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To apply the parable about the blind leading the blind to our own lives.

by Gill O'Neill

Suitable for Key Stage 2

Aims

To apply the parable about 'the blind leading the blind' to our own lives (based on Luke 6.39-40).

Preparation and materials

  • You will need two blindfolds (scarves could be used) and about 10 traffic cones (or PE markers), set out at intervals across the front of the hall. Ensure that there is room for someone to walk in and out of the cones, and that the children in the first row are not too close.
  • Note: It is important to avoid the impression that someone who is blind is not capable of leadership, or will stumble about, unable to find their way. This is stressed in 4. below, where the point is made that children wearing blindfolds are in a very different position from those who live without sight. Blind people learn all sorts of ways of coping and with the help of a stick or a dog they would be able to find their way around the cones.

Assembly

  1. Ask for a volunteer to walk in and out of the cones, without knocking them over or going off course. As you ask, demonstrate yourself by walking in and out of the cones.

    When you have chosen your volunteer, stand them at one end and ask them to begin. When she or he has finished, point out how easily they completed the course.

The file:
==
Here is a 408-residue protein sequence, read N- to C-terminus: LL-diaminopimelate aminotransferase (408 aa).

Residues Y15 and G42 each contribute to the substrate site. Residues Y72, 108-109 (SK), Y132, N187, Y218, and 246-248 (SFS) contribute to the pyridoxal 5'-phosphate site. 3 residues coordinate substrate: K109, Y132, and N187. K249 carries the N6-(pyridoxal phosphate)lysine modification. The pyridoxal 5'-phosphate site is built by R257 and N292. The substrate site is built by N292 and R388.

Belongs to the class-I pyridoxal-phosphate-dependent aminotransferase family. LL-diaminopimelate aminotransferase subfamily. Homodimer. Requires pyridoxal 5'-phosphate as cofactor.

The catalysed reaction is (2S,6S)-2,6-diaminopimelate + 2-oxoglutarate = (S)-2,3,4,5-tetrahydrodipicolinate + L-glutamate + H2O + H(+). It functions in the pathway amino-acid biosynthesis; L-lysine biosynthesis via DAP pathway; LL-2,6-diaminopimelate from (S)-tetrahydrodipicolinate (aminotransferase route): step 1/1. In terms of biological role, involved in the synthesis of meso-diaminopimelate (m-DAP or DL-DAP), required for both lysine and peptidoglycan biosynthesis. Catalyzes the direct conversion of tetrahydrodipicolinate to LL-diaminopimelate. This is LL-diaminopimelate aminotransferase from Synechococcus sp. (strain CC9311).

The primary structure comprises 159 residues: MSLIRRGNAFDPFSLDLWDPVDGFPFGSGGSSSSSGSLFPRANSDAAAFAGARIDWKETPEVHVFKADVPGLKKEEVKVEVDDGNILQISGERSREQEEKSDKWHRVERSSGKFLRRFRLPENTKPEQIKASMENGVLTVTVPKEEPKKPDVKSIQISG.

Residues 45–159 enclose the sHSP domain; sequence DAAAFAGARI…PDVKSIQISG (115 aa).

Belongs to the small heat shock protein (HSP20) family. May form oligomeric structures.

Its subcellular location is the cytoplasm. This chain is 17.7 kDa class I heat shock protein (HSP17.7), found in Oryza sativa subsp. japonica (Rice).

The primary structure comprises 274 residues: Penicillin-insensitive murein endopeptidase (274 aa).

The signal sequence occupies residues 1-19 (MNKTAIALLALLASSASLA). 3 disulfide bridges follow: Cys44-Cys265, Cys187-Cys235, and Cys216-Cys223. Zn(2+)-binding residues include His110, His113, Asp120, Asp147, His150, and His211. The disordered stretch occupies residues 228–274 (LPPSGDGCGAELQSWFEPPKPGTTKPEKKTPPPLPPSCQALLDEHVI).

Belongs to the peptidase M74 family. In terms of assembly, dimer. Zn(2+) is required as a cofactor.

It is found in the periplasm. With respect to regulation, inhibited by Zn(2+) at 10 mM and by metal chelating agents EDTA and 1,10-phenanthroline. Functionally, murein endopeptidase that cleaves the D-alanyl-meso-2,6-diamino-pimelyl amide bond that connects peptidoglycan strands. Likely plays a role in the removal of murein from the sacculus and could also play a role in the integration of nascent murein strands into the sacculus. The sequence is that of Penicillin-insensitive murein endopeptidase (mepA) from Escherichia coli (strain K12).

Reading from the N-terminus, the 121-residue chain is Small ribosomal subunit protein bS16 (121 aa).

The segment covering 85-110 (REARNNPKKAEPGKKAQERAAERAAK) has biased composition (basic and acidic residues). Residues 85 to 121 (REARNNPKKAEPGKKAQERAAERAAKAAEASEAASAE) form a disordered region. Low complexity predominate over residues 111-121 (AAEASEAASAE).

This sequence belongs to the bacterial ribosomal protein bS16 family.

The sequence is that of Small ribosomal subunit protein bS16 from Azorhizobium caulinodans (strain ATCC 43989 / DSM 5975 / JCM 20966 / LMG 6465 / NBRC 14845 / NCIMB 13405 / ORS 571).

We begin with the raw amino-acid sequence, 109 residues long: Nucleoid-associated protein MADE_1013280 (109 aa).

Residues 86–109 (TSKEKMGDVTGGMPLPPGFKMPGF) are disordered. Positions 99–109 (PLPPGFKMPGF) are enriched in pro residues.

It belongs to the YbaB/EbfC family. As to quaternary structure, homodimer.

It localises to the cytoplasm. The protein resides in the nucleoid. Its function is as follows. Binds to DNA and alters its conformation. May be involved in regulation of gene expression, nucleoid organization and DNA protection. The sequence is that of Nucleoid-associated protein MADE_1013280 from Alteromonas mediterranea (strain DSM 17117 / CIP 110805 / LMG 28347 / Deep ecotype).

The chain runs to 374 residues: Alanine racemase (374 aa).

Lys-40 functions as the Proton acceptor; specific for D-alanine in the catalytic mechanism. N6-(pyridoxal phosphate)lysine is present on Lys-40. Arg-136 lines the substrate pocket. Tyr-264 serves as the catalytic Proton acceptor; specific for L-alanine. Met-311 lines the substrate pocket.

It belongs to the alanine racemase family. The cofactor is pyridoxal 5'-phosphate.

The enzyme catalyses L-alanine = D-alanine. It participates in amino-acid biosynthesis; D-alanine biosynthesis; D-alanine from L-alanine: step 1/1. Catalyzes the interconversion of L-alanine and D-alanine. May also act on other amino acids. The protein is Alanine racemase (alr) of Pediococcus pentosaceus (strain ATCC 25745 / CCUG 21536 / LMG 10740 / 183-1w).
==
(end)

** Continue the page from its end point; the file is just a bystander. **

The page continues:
2. Ask for another volunteer to do the same. Again, stand the child at the start of the course and tell them to begin. When the child has gone about one third of the way, stop them and explain that you forgot to mention something - that the course must be completed wearing a blindfold.

    Bring the child back to the start and put the blindfold on. Explain that they can stop if it is too difficult for them.

    Set the child off. You will need to walk nearby to ensure their safety. When they go off course, stop them, and remove the blindfold. Ask if they are willing to try again, but this time with a guide.

  3. Choose another child and ask them to be the guide. Blindfold the first child and let them begin together. When they have gone a little way along the course stop them, and say to the guide, Oh, ________, you've forgotten to put your blindfold on! Blindfold the guide and let them continue. You might need the help of another teacher so that you can each look after one blindfolded child. Keep close and stop the exercise when they go off course. Remove both blindfolds.

  4. Ask the first child how they felt doing the course on their own. Was it helpful having the guide with them? Was the guide any help when she/he was also blindfolded? Make the point that children wearing blindfolds are in a very different position from those who live without sight. Blind people learn all sorts of ways of coping and with the help of a stick or a dog they would be able to find their way around the cones.

  5. Say that this is based on a parable - a story that makes a point - that Jesus told and that it applies to us all. It really means that we should not tell other people what to do or how to do something, as we do not always get things right ourselves. Sometimes we can be bossy and show off, but do we always know what we are talking about?

Time for reflection

Dear God,
We all have skills and abilities.
Some things we are very good at,
other things we can do less well.
Help us not to criticize other people, or put them down.
Amen.

Song/music

'Shalom, Shalom' (Come and Praise, 141)

Publication date: April 2002   (Vol.4 No.4)    Published by SPCK, London, UK.
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